Then, if keeping up with the debt gets too expensive, it can cancel it. Any examination of that policy shows that it is nonsense. The world would lose faith in our government if it simply canceled its debt as a way to avoid the costs of the skyrocketing national debt; we would be unable to sell our bonds and that would destroy our economy.

Additionally, Democrats are borrowing against the future to pay for increasingly expensive social programs. Tax cuts happen in the here and now. There is the potential for them to quickly pay off. Modern Monetary Theory, however, relies on everything working out in the future. If anything goes wrong, it could lead to even worse problems than tax cuts. The article does a good job of identifying and describing that problem and how it has contributed to the skyrocketing national debt.

My Take:

Like everyone else in the world, I don’t like having to pay taxes. But, unlike most others, I dislike the idea of irresponsible borrowing even more than paying higher taxes; increasing the skyrocketing national debt through further deficit spending is just as disturbing and morally, politically, and economically wrong as raising taxes. And the federal government, prodded on by right and left, has been borrowing unsustainably and irresponsibly. Despite the snake oil of Modern Monetary Theory sold by the uneducated likes of AOC, the government cannot borrow indefinitely. Eventually that money will need to be paid back.

Federal spending is rising at a precipitous rate. Some of that increase has been needed, such as increases to the defense budget to counter Chinese and Russian defense spending. But most government spending is unwarranted. For example, entitlement spending is eating up over 60% of the government’s budget. Imagine how useful that money would be if taxpayers could keep it instead of sending it to the bureaucracy to be redistributed. The effect on the economy would be huge because taxes and spending would be cut, so we could decrease the skyrocketing national debt and be taxed less. Even marginal cuts and restraints on entitlement spending would be hugely helpful towards balancing the budget.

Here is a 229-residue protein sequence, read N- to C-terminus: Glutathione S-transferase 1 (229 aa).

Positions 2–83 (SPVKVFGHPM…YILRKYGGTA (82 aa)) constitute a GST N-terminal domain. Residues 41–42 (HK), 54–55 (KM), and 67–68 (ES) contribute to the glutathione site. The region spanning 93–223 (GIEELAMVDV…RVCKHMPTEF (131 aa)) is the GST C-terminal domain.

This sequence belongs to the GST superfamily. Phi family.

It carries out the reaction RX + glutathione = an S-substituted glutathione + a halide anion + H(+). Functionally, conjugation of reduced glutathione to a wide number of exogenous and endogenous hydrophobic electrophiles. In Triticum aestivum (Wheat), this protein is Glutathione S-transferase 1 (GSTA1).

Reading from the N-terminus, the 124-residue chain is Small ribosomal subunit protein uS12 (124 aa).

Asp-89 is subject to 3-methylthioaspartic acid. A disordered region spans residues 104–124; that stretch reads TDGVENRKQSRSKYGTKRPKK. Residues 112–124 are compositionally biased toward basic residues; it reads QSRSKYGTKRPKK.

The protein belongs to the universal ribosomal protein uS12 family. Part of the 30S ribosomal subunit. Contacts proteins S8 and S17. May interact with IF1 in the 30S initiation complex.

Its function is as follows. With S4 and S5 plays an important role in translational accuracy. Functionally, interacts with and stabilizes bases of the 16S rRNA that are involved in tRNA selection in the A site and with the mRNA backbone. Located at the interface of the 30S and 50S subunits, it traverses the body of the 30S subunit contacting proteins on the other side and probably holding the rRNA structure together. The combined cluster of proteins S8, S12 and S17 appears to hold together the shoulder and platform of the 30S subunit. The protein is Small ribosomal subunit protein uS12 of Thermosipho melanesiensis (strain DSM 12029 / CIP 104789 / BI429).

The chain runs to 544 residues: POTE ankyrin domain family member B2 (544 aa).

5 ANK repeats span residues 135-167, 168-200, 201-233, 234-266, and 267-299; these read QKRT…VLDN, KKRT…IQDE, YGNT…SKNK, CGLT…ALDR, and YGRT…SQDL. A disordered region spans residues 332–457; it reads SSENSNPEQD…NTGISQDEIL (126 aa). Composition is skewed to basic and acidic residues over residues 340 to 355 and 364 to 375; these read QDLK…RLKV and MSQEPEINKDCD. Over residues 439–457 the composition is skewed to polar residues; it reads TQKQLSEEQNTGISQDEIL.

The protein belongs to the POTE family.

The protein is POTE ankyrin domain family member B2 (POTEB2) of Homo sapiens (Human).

The problem with supply side economic policies is that the two presidents who have implemented them haven’t restrained federal spending. Both have pursued huge defense buildups without making significant cuts to the welfare state. As long as that continues, supply side economics won’t work. The deficit and debt will rise to unsustainable levels. Cut taxes and spending to reign in the skyrocketing national debt.

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The skyrocketing national debt is a problem that can be fixed. As “The History of the US during the Administrations of Thomas Jefferson” describes, his administration valued cutting the debt above most other things. It was their top priority. And making it their priority worked- they were able to put the US on a plan to pay off its national debt very quickly.

So it can be done; we can pay back the skyrocketing national debt and return to fiscal responsibility. Current and future administrations just have to prioritize it and find programs that they can cut. It will be difficult, but if Thomas Jefferson can do it in a country struggling to survive, then we, now in the richest country on Earth, should also be able to cut the debt.

If you recognize the problem posed by the skyrocketing national debt, or just want to learn more about it. It is a great article from a relatively neutral perspective. Enjoy!

By: Gen Z Conservative